LAWRENCE — If redshirting was a thing in high school, at least two coaches at Lawrence would stick that label on senior John Schuman.
“We don’t want to lose this kid ever,” said Derek Gribler, the Tigers’ first-year varsity football and baseball coach.
“If we could put a red shirt on this kid every year, we would.”
Athletic director John Guillean, who also coaches varsity basketball, agreed.
“He is what we strive to have all our student-athletes achieve: high GPAs, multi-sport athletes, good, overall well-rounded human beings,” Guillean said.
Schuman has participated in five of the seven boys sports Lawrence sponsors.
As a freshman and sophomore, Schuman played football, wrestled, ran track and played baseball.
He had wrestled since he was 4, and went from the 119-pound weight class as a freshman to 145 the following year. That sophomore season he qualified for his Individual Regional. But as a junior, he traded wrestling for basketball.
“My older brother wrestled at Lawrence, so I would come to practices,” he said. “I quit for a couple years (in middle school) because I liked basketball, too. It was hard to do both. Obviously, in high school, I still struggled with choosing,” he added, laughing.
Guillean is thrilled Schuman made the switch.
“He’s 6-(foot-)4, he’s super athletic, defensively he’s a hawk, offensively he can put the ball in the bucket. But really, aside from his skills, just that positive attitude and that positive outlook, not just in a game, but in life in general, is invaluable,” the coach said.
Last season, Schuman earned honorable mention all-league honors in the Berrien-Cass-St. Joseph Conference, averaging 9.1 points and 9.1 rebounds per game.
Lawrence left the BCS for the Southwest 10 Conference this year, joining Bangor, Bloomingdale, Hartford, Decatur, Comstock, Marcellus, Mendon, Centreville, White Pigeon and Cassopolis. Schuman and senior Tim Coombs will co-captain the Tigers, with Guillean rotating in a third captain.
At a school of fewer than 200 students, Schuman will help lead a varsity team with just nine – joined by seniors Andy Bowen and Gabe Gonzalez, juniors Christian Smith, Noel Saldana, Ben McCaw and Zander Payment, and sophomore Jose Hernandez, who will see time with the junior varsity as well using the fifth-quarter rule.
“I attribute a lot of (last year’s successful transition) to my coach, helping me get ready because it wasn’t so pretty,” the senior said. “But we got into it, got going, and my teammates helped me out a lot.”
Gribler is one coach already looking ahead to spring sports after seeing what Schuman did during football season.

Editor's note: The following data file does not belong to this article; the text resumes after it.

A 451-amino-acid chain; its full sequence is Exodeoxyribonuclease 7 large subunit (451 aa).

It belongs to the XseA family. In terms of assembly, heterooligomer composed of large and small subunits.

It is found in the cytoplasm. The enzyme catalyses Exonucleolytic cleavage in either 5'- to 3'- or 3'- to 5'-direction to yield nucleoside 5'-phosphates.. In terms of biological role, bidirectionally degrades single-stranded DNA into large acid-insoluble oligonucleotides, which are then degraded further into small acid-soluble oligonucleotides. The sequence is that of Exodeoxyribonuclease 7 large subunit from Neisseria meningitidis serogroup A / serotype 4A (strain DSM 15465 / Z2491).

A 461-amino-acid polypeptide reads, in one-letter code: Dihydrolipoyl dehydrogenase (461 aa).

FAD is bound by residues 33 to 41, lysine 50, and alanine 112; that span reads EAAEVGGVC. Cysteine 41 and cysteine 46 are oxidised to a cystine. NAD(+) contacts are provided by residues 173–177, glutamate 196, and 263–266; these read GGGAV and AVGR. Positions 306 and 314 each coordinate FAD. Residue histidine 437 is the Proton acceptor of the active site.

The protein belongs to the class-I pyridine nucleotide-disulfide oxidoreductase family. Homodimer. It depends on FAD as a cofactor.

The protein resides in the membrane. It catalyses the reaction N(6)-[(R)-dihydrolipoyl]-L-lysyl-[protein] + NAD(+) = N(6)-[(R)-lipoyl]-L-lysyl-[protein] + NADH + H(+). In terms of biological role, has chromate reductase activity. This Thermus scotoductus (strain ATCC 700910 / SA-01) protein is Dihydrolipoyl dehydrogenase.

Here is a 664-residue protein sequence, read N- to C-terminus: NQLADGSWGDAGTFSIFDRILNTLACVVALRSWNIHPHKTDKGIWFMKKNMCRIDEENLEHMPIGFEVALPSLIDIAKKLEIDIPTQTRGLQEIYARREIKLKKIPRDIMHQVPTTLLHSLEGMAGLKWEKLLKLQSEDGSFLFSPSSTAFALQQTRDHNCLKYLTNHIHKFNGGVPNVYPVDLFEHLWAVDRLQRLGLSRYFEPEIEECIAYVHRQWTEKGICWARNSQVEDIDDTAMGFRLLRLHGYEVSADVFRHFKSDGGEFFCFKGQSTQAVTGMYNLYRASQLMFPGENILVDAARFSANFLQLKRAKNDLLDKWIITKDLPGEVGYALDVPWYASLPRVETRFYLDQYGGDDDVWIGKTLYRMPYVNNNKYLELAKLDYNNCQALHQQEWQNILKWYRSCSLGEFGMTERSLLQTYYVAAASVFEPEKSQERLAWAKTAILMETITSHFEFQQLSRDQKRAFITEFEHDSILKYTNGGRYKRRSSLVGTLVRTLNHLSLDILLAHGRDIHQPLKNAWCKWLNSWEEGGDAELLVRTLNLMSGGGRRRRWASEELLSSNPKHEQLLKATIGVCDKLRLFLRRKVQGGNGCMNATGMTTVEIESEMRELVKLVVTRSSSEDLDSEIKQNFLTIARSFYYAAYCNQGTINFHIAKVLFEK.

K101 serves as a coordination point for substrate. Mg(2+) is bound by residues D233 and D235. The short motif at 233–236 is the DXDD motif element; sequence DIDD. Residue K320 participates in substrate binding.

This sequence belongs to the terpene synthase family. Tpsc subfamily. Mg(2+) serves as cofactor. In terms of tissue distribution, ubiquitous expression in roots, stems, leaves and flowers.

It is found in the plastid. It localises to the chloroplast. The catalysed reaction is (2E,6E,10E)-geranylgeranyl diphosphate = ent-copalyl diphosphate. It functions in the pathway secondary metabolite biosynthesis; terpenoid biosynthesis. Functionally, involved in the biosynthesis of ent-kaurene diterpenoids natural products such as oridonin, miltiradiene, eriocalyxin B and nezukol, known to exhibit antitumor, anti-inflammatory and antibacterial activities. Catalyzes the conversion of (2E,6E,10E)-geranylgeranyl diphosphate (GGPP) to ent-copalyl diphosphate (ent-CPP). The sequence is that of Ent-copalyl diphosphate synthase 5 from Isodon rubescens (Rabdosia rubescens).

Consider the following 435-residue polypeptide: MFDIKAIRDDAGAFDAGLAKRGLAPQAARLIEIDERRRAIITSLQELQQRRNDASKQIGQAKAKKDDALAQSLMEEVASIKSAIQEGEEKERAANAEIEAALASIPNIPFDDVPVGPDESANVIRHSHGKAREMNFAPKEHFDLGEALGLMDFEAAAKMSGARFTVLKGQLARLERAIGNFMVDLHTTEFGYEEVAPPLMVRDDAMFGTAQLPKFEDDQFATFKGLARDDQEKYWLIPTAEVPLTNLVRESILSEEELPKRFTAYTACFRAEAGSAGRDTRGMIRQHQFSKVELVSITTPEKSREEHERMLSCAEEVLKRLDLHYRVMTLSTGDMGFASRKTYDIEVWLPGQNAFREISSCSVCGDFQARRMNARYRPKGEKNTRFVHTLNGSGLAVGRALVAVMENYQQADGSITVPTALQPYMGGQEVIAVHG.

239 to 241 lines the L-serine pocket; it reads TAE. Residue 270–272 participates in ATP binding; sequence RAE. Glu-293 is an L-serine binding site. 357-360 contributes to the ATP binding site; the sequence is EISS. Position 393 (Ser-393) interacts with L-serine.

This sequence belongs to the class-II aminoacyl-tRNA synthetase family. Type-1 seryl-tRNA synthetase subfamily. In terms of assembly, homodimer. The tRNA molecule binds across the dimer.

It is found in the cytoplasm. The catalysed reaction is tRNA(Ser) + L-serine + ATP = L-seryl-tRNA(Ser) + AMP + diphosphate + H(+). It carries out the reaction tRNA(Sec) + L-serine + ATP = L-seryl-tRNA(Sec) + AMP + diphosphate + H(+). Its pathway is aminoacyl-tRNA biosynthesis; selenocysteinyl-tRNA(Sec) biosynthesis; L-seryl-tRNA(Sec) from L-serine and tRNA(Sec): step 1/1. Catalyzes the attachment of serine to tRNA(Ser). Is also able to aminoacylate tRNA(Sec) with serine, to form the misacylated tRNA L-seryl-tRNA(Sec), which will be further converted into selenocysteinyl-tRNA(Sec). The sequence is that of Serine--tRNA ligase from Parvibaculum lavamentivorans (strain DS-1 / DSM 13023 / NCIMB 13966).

In spite of missing 2½ games with an injury, the wide receiver caught 50 receptions for 870 yards and 11 touchdowns.
“I just like the ability to run free, get to hit people, let out some anger,” Schuman laughed.
Gribler said the senior is “an insane athlete.
“On top of his athletic ability, how smart he is in the classroom (3.88 GPA), he helped mold the culture we wanted this year for football. He got our underclassmen the way we wanted them. He was a big asset in many ways.”
Schuman earned all-conference honors for his on-field performance in football as well.
“I would say that my main sport is football,” the senior said. “That’s the one I like the most, spend the most time on.”
In the spring, Schuman competed in both track and baseball, earning all-conference honors in both.
“Doing both is tough,” he said. “I have to say my coaches make it a lot easier for me. They help me a lot and give me the ability to do both, so I really appreciate that.
“Throughout the week you’re traveling every day, it seems like. Baseball twice a week and track, but it’s worth it.”
Schuman’s commitment is so strong that he made a special effort not to let his teammates down last spring.
“He qualified for state in the long jump and did his jumps up in Grand Rapids, then he drove all the way to Kalamazoo to play in the District baseball game,” Guillean said. “That speaks volumes about who this kid is. He did his jumps at 9 a.m. (but did not advance) and made it back to Kalamazoo for a 12:15 game.”
Big shoes to fill
As the youngest of four children of Mark and Gretchen Schuman, the senior was following a family tradition in sports.
Oldest brother Matthew played football, basketball and baseball as well as competed in pole vault and wrestling.
Middle bother Christopher competed in football, wrestling and baseball.
Sister Stephanie played basketball, volleyball and softball.
“I like to say they blazed a pretty good trail for me at this high school,” Schuman said.
As for feeling pressure to live up to his siblings, “I used to when I was younger, but now I feel like I’ve made my own way and done enough things to be proud of that I’m happy with it.”
His own way led him to achieve something none of the others did.
He was named the Tigers’ Male Athlete of the Year, just the third junior to earn the boys honor over the last 25 years.
“I was very honored to win that as a junior,” Schuman said. “There were good athletes in the grade above me. I guess hard work pays off.”
Guillean said while Schuman is “darn good at every sport here,” an athlete does not have to be a “top dog” in every sport.
“Learn how to take a back seat,” he said. “Learn how to be a role player. That will make you a better teammate and a well-rounded human being.
“Johnny has that work ethic, in the classroom, on the field, on the court, on the track. It doesn’t go unnoticed and, obviously, he’s reaping the benefits now.”
Pam Shebest served as a sportswriter at the Kalamazoo Gazette from 1985-2009 after 11 years part-time with the Gazette while teaching French and English at White Pigeon High School. She can be reached at firstname.lastname@example.org with story ideas for Calhoun, Kalamazoo and Van Buren counties.
PHOTOS (Top) Lawrence’s John Schuman has participated in five varsity sports during his first 3½ years of high school. (Middle) Lawrence athletic director John Guillean. (Below) Lawrence football and baseball coach Derek Gribler. (Action photos courtesy of John Schuman; head shots by Pam Shebest.)